Conrad Schwarz


In Holy Rood Cemetery, near the southwest corner, is a small, barely-legible limestone marker.


To the memory of



who died at an advanced age,

January 19, 1863


Private Conrad Schwarz, District of Columbia Militia, War of 1812 (section 9; Photograph courtesy of Randy Walsh)

Conrad Schwarz, Holy Rood Cemetery (section 9; photograph courtesy of Randy Walsh)



Conrad Schwarz was born about 1785, in Bavaria. He received training as a stipple engraver in Amsterdam and Baltimore. Several portraits by Schwarz in this medium were published in Baltimore by Fielding Lucas, Jr. (Reps, Washington on View, p. 53).

Reps also says Schwarz probably moved to Washington by 1817, but there are deeds and militia service that show he was here earlier:

Conrad Schwartz and Phillip Mauro, both of the city of Washington, from William Dorsey of Baltimore County, for $833, lot 7 square 349, Washington City (DC Liber AB27 (1811-2) f.223/181)

Conrad Schwartz, of Washington City, et al from John Murdock,

lot 4 in square 292; $1180 (DC Liber AC28 (1812) f.257/188; for later sale, see DC Liber AI34 (1815) 151-2/173-4).

Conrad Schwarz is on an 1813 DC militia list, Capt. Briscoe’s Company, 1st Legion, DC militia (Hine’s Recollections) and again in 1814 (Proctor, p. 285). It is possible that Schwarz served during British invasion.

Schwarz filed naturalization papers in 1818.

This day is published, by W. Cooper, a new & correct map of Wash City; drawn from actual survey by Robert King, city surveyor, & engraved by C. Schwarz. (Intelligencer, March 20, 1818)

Conrad Schwarz worked on the Robert King Map (1818), “the first  printed depiction of Washington that was both drawn and engraved in the city, for until this time Washington apparently had no craftsmen with the skills to produce such a print.” “Conrad Schwarz, who engraved King’s map, soon sought employment with the government rather than attempt to make a living as an independent engraver.” (Reps, Washington on View)

In 1821 Schwarz became a draftsman with the Navy Department, where he worked until 1846.

Bought Greenwood in 1824: $4200, mortgages land where Thomas Plater resided, now called Greenwood, part of Pretty Prospects, 35 acres, then gives Plater $5000. (DC Liber WB13 (1824-5) ff. 82/61, 87/64)

The funeral, and possibly the burial of Plater took place at Greenwood: Died: at his residence in Montgy Co, col Thos Plater. age 66, for a long time until a few yeatrs past, a resident of this district. Funeral will take place at Greenwood, his former residence, now Mr. Schwartz’s, just above Georgetown, this afternoon. (National Intelligencer, May 3, 1830)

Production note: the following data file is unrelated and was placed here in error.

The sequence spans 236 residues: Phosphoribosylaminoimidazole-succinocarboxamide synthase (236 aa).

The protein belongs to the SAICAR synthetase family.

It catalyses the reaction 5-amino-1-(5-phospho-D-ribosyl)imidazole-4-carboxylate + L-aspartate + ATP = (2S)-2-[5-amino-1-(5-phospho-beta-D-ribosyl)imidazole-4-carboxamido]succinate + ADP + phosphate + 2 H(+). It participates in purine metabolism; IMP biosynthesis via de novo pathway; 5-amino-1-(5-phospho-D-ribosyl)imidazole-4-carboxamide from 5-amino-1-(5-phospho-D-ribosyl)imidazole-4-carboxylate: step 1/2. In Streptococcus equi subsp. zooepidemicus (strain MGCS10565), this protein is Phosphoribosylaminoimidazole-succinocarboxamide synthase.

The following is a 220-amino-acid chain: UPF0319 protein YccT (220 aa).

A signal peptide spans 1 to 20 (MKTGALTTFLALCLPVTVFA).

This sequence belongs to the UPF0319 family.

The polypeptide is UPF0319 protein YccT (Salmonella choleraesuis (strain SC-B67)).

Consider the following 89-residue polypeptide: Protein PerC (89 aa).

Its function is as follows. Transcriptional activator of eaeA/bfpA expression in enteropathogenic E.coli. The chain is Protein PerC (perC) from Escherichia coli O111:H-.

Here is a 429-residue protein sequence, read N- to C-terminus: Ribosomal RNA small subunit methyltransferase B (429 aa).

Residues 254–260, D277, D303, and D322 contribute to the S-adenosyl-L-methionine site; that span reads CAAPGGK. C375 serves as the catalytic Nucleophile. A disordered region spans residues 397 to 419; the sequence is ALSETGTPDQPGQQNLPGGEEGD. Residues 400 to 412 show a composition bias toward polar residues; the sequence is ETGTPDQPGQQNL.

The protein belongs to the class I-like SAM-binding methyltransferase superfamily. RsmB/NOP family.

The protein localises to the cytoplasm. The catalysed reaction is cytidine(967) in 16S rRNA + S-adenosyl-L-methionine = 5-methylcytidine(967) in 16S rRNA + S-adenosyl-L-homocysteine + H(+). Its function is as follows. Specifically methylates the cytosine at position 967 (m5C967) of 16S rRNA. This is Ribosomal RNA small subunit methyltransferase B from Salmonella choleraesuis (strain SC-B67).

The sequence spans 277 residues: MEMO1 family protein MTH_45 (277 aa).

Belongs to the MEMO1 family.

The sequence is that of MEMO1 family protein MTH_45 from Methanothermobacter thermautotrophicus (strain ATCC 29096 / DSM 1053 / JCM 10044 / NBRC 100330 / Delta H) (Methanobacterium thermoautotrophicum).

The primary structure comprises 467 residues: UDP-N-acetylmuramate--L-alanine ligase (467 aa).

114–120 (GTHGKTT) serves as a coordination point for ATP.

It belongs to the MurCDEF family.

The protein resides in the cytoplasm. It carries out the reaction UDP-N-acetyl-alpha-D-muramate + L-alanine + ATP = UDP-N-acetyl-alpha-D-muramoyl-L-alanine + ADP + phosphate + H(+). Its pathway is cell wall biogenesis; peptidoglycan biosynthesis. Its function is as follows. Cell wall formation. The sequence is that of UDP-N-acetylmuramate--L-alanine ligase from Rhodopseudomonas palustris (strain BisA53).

Conrad Schwarz appears in the 1830 census, under 40, with one slave, under 24.

1834 Directory of Washington list, under employees of the Navy Department: Conrad Schwartz, draftsman, Bureau of Ordnance and Hydrography, salary $1000 per annum.


1840 census, lives alone in Washington County, no slave.

In 1842 Cornelius Barber sells part of Pretty Prospects to Schwartz (Liber WB96 ff.209/142).


1843 Directory of Washington list, under employees of the Navy Department: Conrad Schwartz, draftsman, Bureau of Ordnance and Hydrography, salary $1000 per annum.

1846, Retired from Navy Department.

1850 census, Washington County, p. 266: Schwarz appears to have retired to farming, but is a little more prosperous than other farmers, with land worth $10,000.



Conrad Schwarz’s Property in 1855

A woman and five children [i.e., Ellen Amelie Thomas and her children, Ann Eliza; Frances Elizabeth: Caroline Isabella; Louisa Alley and Susan Virginia], $1,000

84 acres, $8,400

houses, $1,500

horse, $100

cow, $15

(Assessments, January-February 1855, General Assessment Books for the County of Washington, 1855-1864 and 1868-1879, Entry 193, Record Group 351, Records of the Government of the District of Columbia, National Archives and Records Administration. Research by Tim Dennee and the Friends of Freedmen’s Cemetery, “Enslaved Persons in the 1855-1862 Tax Assessments of Washington County, DC”.)



1860 census, 4th ward, p. 16: born Bavaria, retired, age 75, $15,000, seven slaves.

August 10, 1861, Union officers billeted with Conrad Schwartz. (Ann Forrest Green, James Nicholas Payne, The 1861 Diary of Ann (Forrest) Green of Rosedale, J.N. Payne, 1991, DAR Library)

Conrad Schwarz (his spelling), aged about 78, having no natural heir, placed his will in the hands of his physician, Dr. John M. Snyder, Sept 15, 1862. In it he devised his estate to Snyder, and asked only that provision be made to pay his former slave Ellen Amelia Thomas, emancipated by Congress in April, the compensation the United States owed him for her, and he willed her his household and kitchen furniture. (District of Columbia Wills, 1863, Box 31)

His other six slaves were all children of Ellen Amelia Thomas. Slaves were the only family life he had.

Schwarz is buried at Holy Rood Cemetery, near the SW corner. A small faded limestone marker in section 9, lot 56, in the south half purchased in 1864 c/o Mrs Dyer of 34th Street NW, for $25. (Trinity Church Death Register, p.114). His gravestone reads:


To the memory of



who died at an advanced age,

January 19, 1863




 Carlton Fletcher

 The citation and acknowledgement of my research is greatly appreciated.

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The support of the Advisory Neighborhood Council (3B) is gratefully acknowledged.